UKIP Supreme Court judgment analysis

2 August 2010 by

For those of you looking for more information on last week’s Supreme Court judgment on UKIP party funding (see our previous post), we have been sent an interesting analysis of the judgment from Lucy Colter at Four New Square Chambers.

Patrick Lawrence Q.C. and Can Yeginsu, also of Four New Square, appeared for UKIP. The judgment was only of tangential importance in respect of human rights, but Coulter addresses this towards the end of her article. The main point was that a court in future would have leeway as to how much it could order a party to forfeit. As such, the court was satisfied that the party funding legislation is sufficiently flexible so as not to contravene human rights law:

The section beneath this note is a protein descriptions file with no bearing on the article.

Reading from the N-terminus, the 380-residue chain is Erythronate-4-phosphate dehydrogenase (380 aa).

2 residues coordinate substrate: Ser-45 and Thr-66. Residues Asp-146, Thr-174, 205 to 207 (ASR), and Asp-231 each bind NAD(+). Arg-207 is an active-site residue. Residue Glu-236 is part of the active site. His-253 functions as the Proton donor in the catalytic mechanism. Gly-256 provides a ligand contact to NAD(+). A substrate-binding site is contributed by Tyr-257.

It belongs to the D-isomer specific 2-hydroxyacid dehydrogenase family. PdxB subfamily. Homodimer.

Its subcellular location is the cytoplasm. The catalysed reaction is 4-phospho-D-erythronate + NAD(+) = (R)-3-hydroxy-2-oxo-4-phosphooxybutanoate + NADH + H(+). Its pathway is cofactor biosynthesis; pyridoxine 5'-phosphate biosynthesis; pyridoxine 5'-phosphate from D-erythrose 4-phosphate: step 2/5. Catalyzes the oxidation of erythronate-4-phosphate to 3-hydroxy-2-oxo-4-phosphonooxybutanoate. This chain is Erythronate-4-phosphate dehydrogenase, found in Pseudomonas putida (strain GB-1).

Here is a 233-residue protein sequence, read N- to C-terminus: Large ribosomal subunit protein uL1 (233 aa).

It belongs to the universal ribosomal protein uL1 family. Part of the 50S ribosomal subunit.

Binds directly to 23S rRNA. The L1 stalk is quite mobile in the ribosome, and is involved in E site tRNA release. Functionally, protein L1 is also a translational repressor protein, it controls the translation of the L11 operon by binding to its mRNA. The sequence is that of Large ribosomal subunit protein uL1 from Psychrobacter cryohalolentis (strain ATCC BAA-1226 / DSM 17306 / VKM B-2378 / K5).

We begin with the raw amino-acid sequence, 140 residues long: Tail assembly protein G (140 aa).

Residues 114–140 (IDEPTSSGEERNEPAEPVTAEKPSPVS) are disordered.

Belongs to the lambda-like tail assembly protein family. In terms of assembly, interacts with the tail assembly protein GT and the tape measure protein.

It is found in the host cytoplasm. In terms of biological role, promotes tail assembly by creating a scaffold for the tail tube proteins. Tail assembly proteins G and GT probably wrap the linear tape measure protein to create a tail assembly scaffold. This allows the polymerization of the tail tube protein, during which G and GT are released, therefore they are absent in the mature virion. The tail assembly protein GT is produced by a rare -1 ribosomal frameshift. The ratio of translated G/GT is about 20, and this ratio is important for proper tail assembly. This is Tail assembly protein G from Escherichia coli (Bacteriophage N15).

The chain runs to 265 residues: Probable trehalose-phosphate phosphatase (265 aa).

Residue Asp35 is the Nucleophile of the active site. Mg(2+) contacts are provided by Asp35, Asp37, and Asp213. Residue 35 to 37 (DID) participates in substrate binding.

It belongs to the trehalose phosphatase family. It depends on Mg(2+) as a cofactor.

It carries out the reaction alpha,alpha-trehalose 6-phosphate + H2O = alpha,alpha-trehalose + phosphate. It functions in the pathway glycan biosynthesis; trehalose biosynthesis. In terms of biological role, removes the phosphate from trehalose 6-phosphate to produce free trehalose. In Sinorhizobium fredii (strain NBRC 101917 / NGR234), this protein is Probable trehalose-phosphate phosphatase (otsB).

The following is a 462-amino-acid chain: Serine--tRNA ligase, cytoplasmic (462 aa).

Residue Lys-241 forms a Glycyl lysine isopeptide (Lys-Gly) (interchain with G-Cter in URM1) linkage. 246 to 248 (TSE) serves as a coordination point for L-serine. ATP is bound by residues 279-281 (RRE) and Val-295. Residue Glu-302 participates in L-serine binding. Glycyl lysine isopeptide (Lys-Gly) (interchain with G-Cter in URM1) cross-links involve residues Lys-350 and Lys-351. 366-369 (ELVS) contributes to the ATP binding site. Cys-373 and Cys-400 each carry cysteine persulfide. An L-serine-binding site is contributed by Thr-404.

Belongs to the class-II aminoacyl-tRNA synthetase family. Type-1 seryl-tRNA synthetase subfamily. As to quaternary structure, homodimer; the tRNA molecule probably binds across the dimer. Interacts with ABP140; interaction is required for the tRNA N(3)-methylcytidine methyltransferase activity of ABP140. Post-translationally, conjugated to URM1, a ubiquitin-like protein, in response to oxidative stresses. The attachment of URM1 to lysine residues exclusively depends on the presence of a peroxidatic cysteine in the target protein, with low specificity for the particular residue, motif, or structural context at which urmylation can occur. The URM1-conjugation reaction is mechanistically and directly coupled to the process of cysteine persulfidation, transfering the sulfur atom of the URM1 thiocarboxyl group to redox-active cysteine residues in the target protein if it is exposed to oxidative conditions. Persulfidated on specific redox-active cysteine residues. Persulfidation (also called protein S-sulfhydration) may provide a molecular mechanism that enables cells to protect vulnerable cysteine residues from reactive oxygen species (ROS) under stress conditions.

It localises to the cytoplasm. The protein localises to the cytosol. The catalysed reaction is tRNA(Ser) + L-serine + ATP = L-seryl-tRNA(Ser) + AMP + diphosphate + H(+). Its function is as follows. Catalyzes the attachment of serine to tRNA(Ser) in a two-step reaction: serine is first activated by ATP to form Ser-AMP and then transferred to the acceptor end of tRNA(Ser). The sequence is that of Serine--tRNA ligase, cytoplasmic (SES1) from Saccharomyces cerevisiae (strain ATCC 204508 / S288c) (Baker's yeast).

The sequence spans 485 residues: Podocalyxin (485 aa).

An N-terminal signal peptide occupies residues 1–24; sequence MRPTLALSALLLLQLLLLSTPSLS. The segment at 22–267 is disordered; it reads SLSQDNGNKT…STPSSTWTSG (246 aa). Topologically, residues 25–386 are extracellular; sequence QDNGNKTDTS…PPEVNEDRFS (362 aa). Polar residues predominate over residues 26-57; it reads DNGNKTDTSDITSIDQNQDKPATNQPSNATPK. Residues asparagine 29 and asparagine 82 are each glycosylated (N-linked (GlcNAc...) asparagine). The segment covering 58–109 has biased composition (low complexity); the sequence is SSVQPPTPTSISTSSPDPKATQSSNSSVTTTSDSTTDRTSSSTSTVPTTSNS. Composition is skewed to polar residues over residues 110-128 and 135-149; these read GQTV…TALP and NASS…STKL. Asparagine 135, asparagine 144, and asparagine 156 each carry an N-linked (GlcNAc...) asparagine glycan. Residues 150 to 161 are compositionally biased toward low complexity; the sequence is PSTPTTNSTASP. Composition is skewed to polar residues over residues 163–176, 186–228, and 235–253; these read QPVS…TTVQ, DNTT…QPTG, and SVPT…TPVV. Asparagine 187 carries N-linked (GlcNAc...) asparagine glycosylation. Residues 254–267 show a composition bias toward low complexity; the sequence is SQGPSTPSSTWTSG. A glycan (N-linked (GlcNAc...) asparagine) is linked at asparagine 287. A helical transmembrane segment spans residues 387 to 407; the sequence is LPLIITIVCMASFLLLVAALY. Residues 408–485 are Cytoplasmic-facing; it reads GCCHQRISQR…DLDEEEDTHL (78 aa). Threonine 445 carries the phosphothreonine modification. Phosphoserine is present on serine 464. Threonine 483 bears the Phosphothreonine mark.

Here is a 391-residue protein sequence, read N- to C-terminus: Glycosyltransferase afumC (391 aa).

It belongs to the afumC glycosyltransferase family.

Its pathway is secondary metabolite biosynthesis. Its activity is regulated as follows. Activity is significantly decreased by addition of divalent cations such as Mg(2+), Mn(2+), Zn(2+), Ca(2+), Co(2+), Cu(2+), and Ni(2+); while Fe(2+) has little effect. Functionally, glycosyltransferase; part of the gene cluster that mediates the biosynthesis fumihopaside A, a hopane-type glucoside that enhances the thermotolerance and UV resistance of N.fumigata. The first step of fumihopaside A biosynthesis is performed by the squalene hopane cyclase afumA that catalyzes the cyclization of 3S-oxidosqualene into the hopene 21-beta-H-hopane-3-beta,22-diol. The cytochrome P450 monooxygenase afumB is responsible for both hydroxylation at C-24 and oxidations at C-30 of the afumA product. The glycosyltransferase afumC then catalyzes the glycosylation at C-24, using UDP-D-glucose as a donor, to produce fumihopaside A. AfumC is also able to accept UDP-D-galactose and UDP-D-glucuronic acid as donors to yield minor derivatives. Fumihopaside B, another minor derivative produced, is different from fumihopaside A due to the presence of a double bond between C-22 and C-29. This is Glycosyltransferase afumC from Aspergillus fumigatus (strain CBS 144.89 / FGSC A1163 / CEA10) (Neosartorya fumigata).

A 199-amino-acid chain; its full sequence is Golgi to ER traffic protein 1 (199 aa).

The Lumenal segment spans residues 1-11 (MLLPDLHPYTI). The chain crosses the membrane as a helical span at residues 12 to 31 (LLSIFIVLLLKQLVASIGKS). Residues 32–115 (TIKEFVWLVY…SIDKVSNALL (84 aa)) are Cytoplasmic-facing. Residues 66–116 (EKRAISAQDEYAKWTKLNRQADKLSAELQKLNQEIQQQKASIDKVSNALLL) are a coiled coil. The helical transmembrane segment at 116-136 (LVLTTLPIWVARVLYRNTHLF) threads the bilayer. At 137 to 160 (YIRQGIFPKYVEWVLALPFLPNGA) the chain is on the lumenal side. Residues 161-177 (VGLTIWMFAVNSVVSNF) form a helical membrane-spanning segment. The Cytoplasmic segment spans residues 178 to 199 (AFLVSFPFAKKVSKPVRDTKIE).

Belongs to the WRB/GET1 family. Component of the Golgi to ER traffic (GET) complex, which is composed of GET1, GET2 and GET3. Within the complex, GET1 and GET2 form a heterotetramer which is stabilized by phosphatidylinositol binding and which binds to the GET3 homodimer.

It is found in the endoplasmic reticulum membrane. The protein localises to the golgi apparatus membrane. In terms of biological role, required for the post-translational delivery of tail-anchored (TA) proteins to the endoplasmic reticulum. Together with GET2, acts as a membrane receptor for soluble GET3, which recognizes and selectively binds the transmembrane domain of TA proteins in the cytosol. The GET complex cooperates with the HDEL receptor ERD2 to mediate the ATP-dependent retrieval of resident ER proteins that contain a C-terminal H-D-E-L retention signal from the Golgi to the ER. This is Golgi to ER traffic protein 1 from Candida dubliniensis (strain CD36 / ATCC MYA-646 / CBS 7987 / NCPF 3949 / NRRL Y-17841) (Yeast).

Lord Phillips also dealt very briefly (and almost in passing) with the Appellant’s subsidiary contention on the basis of Article 1 of the First Protocol to the European Convention on Human Rights, and agreed that total forfeiture should not be ordered in circumstances where it was a disproportionate sanction, as this would breach the Convention. The strongest dissent on this point was from Lord Brown, who was “at a loss to see” how forfeiture of a donation which by definition the party should not have accepted or kept could violate its human rights. Even if it could, “the court always has the option – and on that hypothesis would be bound – to make no forfeiture order at all.” But again this leaves the circumstances in which a court would not make an order at all very shadowy, and would provide a court with no guidance as to when the exercise the discretion undoubtedly contained in the word “may”.

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